A new circular from the regulator highlighted nine more areas of non-compliance concerns.
They include a failure to ensure that the funds or mandates recommended to clients were suitable for them. For example, when a firm provides discretionary account management services, but the investment objective and strategy are either absent from the client agreement or unclear.
Another area is inadequate protection of client assets. A number of firms failed to demonstrate the harminisation of holdings through records issued by banks and custodians of the funds or discretionary accounts, to detect errors, omissions or missing assets.
The regulator urged firms to review their existing internal control procedures and operational capabilities.
It also reminded asset managers about licence requirmenmts. If they are only licensed to provide investment advice, they are not conducting asset management activities and as such are not eligible for distributing mutual funds.
“The SFC will continue to monitor compliance by asset managers with applicable regulatory requirements and will not hesitate to take action against any asset managers and/or their management, including the relevant managers-in-charge of core functions, for failure to comply with regulatory requirements, including fitness and properness.”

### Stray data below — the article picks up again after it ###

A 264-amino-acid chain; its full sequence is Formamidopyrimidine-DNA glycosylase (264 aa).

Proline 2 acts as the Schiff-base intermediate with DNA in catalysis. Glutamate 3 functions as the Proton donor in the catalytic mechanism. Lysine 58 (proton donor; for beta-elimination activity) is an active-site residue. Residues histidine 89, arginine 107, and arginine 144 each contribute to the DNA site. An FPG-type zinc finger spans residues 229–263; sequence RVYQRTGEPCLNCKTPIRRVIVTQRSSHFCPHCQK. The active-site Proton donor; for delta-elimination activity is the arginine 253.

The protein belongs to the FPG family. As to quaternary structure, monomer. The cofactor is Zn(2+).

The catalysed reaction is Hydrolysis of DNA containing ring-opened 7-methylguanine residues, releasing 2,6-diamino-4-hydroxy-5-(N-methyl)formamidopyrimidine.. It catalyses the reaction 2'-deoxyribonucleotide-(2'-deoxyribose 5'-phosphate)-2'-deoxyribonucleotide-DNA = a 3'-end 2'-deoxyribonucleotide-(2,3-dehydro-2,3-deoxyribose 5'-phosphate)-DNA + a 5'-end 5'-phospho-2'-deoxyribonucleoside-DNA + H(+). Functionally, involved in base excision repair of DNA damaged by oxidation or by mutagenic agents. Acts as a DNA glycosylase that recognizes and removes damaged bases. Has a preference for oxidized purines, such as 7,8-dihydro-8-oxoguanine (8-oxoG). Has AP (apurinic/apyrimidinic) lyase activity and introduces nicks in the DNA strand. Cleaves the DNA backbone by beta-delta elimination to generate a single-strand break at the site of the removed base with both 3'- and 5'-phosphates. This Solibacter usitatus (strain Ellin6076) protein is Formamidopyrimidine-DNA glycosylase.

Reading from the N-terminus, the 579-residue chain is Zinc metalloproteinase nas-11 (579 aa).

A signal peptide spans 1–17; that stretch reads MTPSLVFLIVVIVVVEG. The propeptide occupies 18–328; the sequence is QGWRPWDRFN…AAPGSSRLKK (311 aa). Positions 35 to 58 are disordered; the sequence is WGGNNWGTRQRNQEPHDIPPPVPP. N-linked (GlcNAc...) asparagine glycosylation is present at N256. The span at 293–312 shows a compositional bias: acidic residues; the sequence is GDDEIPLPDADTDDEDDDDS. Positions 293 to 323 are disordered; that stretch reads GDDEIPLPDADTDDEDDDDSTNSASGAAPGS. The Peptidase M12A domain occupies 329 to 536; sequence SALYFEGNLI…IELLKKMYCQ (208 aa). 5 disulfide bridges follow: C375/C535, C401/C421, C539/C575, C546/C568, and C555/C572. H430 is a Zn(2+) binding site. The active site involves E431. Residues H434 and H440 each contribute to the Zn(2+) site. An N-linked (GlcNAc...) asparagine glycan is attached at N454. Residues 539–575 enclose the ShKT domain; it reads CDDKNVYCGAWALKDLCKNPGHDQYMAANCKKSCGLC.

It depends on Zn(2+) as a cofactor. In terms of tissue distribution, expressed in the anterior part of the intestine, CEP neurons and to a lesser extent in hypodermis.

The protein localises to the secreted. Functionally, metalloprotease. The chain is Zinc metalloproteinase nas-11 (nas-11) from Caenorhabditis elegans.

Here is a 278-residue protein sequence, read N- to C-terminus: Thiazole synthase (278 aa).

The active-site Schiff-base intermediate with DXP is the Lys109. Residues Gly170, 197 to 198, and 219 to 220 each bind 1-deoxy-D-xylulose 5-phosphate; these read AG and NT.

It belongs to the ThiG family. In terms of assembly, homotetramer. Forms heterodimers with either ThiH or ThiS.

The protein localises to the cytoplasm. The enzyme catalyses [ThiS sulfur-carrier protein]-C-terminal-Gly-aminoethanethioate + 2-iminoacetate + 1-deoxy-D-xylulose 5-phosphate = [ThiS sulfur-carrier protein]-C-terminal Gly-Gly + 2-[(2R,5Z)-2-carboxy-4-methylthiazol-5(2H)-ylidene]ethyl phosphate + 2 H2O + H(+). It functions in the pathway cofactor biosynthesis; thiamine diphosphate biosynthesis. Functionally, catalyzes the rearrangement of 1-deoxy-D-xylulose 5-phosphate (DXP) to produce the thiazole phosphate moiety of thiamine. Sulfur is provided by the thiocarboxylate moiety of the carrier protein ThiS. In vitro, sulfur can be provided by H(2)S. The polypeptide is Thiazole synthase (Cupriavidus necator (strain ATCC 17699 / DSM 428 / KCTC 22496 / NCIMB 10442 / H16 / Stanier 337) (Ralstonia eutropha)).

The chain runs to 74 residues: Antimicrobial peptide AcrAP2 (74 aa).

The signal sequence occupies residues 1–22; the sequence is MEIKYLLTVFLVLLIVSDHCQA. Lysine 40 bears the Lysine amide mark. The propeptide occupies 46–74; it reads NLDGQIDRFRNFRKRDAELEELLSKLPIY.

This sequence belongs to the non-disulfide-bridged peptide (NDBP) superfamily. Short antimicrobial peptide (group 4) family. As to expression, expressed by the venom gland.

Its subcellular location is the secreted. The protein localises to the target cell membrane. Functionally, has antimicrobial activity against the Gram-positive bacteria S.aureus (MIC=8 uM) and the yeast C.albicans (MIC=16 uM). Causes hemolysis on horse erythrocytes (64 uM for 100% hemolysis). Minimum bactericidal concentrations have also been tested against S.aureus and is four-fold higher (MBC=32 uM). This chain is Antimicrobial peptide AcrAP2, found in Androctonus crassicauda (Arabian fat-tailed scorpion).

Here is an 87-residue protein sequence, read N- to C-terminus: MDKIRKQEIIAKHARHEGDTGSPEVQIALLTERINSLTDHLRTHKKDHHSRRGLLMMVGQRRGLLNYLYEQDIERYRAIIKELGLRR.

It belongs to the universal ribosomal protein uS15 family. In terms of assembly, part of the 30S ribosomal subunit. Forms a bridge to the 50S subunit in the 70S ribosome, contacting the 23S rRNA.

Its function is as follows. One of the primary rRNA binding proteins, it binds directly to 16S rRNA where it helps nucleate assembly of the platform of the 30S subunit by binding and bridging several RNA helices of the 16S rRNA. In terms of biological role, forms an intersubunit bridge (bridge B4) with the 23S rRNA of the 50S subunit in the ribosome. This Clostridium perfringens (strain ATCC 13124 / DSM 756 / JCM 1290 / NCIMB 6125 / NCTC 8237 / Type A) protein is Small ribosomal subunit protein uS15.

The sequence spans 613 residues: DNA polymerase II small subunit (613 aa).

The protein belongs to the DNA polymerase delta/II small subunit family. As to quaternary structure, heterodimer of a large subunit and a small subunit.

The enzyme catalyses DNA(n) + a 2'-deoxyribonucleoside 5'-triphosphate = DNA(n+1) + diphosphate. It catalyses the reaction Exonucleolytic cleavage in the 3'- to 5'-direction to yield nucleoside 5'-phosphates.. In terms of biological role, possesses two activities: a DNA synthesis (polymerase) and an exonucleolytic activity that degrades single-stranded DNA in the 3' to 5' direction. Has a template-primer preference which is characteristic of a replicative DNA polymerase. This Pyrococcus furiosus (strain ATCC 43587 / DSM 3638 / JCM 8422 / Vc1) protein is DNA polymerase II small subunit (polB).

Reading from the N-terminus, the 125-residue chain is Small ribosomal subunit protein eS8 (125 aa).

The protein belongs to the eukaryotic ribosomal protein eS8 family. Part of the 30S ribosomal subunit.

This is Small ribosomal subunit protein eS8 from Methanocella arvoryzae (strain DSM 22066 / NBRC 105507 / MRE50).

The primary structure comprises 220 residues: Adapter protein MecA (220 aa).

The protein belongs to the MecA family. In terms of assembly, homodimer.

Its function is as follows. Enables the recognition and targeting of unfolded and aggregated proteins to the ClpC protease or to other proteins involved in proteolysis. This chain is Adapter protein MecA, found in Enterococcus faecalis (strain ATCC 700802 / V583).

At the end of July, the SFC identified other non-compliance concerns, emphasising situations in which fund investors or discretionary account holders were either a substantial shareholder, director or affiliate of the companies that the funds or discretionary accounts invested in.
SFC’s observations were drawn from around 250 inspections which covered asset managers of varying sizes based in the US, Europe and mainland China, as well as Hong Kong-based managers generally operating on a smaller case, according to the more recent circular.
Nine areas of non-compliance identified by the SFC
1) Inappropriate receipt of cash rebates giving rise to apparent conflicts of interest.
2) Failure to ensure suitability of funds or discretionary account mandates when making solicitations or recommendations of funds under their management, or providing discretionary account management services to clients.
3) Failure to put in place a proper liquidity risk management process to ensure that liquidity risks of funds and discretionary accounts under management are adequately addressed.
4) Deficiencies in setting up a proper governance structure and implementing comprehensive policies and procedures for fair valuation of assets.
5) Deficiencies in systems and controls to ensure best execution.
6) Failure to ensure fair order allocation.
7) Inadequate systems and controls in relation to protection of client assets.
8) Inadequate systems and controls for ensuring compliance with investment restrictions and guidance.
9) Inadequate systems and controls to address the risk of market misconduct.
To read specific examples of common instances of non-compliance, click here (PDF).